Call Option Volume Offers Clues us About Future Gold PricesPosted on — Leave a comment
Gold prices have been rising. Since the end of the third quarter of 2022, gold is up about 18% and reached a 12-month high in the last week. Many investors think it will rise even further.
How do we know this? We know because the 5-day rolling trading volume of call options on the SPDR Gold Trust has risen more than five-fold in recent weeks. In fact, these inflows into bullish call options on gold have reached near-record levels.
Investors purchase call options when they believe the value of an asset will rise. The call option contract gives them the right, but not the obligation, to purchase an asset – in this case, gold – at a fixed price. In contrast, a put option gives the contract holder the right to sell an asset at a fixed price. Recent data shows that the ratio of calls to puts on gold prices has increased dramatically indicating that the market believes gold has even more room to rise.
Investors appear so bullish that they have increased their purchase of “out of the money” options. These are contracts that give them the right to buy gold at a price that is above the current market price. Clearly, investors believe that buying gold above the market value is an investment that will pay off.
It’s likely that this optimistic outlook is being fueled by SVB’s collapse and troubles in the banking industry. These developments have led many to question if their bank has the capital to fund withdrawals. The spot price of gold made a steep ascent after the news of SVB’s demise. As other banks faltered, both in the US and abroad, many account holders lost faith in their banks. Gold is giving these individuals an alternative because it is an asset that is recognized the world over.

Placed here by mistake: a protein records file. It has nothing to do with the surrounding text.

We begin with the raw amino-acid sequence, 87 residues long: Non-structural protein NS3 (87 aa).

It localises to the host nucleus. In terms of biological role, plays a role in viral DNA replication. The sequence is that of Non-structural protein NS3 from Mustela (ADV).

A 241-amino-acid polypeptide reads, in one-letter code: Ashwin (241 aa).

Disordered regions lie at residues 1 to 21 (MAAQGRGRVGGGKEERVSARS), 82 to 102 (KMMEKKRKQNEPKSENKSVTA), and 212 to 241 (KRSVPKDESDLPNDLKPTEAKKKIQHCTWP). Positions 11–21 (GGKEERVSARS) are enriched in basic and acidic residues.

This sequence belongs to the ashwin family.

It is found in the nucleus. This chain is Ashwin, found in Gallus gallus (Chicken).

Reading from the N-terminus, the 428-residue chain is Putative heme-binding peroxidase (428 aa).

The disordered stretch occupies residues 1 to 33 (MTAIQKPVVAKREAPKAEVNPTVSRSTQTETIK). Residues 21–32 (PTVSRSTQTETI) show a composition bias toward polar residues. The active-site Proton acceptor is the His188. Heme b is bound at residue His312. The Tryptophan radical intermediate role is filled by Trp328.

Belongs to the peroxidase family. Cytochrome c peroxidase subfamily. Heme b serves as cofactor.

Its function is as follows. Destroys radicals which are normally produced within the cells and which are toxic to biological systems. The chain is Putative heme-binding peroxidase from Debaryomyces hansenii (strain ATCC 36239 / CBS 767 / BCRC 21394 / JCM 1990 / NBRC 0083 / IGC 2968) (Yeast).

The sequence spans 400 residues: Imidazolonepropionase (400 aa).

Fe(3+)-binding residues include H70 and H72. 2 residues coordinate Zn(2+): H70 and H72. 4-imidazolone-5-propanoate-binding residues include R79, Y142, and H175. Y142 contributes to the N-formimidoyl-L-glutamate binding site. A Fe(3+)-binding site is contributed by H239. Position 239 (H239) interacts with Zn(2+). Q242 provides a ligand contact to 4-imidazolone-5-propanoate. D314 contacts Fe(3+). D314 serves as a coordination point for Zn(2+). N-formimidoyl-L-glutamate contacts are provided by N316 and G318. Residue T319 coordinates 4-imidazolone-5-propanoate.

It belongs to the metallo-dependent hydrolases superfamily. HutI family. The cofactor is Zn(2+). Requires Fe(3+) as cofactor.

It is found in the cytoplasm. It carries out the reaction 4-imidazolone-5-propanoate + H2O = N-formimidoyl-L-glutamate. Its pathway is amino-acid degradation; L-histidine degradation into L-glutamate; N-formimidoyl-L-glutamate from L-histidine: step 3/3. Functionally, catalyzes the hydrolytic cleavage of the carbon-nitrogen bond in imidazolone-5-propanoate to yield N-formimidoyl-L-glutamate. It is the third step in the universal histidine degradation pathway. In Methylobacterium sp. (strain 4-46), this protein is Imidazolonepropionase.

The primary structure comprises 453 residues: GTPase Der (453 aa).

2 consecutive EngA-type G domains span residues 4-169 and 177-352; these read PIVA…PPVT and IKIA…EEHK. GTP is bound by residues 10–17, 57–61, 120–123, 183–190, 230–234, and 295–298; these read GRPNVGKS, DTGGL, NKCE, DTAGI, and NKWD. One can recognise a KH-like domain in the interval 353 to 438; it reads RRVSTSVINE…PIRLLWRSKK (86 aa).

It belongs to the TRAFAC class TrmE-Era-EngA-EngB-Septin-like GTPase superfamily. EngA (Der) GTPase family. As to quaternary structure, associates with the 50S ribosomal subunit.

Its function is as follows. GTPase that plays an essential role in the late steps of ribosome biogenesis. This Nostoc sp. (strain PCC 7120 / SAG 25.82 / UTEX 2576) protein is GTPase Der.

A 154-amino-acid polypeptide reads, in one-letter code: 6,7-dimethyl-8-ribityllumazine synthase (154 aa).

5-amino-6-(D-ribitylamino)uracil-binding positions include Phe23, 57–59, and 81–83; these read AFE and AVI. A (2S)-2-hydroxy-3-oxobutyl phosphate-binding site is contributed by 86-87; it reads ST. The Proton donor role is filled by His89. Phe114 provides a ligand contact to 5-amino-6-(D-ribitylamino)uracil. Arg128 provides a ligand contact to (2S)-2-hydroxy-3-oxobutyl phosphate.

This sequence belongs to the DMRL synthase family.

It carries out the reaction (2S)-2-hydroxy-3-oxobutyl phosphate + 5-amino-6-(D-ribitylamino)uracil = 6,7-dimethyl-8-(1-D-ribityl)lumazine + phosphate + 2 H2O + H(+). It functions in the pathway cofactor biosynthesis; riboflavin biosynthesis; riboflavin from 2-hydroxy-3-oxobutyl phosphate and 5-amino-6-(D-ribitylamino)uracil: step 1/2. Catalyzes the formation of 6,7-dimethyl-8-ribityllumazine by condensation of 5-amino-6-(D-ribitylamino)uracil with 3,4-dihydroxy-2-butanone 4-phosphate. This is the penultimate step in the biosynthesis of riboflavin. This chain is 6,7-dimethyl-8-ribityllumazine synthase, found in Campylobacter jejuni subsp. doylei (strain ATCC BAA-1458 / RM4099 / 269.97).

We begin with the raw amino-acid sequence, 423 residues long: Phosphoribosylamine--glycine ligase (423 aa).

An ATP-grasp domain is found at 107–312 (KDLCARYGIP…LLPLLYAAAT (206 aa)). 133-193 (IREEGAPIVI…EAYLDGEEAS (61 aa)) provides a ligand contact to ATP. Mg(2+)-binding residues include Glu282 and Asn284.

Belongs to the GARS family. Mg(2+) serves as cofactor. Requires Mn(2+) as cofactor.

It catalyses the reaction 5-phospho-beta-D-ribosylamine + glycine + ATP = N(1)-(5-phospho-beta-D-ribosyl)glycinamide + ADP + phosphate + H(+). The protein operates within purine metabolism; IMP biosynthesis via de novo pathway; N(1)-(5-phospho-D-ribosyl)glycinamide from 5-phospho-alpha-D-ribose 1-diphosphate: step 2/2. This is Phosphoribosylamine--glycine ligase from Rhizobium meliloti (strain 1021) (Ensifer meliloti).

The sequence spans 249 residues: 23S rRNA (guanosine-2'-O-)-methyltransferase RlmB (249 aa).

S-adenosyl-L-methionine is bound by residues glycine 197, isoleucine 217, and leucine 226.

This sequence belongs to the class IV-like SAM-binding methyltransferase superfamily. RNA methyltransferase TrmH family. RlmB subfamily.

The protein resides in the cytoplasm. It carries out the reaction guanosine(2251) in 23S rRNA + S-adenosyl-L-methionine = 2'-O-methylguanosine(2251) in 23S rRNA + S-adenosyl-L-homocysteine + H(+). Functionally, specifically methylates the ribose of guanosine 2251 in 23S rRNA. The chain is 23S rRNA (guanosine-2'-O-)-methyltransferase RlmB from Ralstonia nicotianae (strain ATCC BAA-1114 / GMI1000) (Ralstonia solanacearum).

Importantly, it is also an asset that, when held in physical form, is free of counterparty risk which is the risk that other parties involved in a financial transaction will not fulfill their obligations.
These recent bank failures have surfaced uncomfortable memories of the 2008 global financial crisis even though the two scenarios have many differences. However, despite those differences, many investors appear more vigilant today and more eager to act quickly and decisively by moving more assets into gold.
This decisiveness is seen in the increase of gold buying activity not only in options contracts, but also futures contracts, and exchange-traded funds. As Akash Doshi, head of commodities for North America at Citigroup, recently remarked, “it has been pretty much one-directional buying.”
This trend is likely to continue as Fed rate increases continue to weigh on the equities market and as new regulations emerge to deal with excessive risk-taking among banks.
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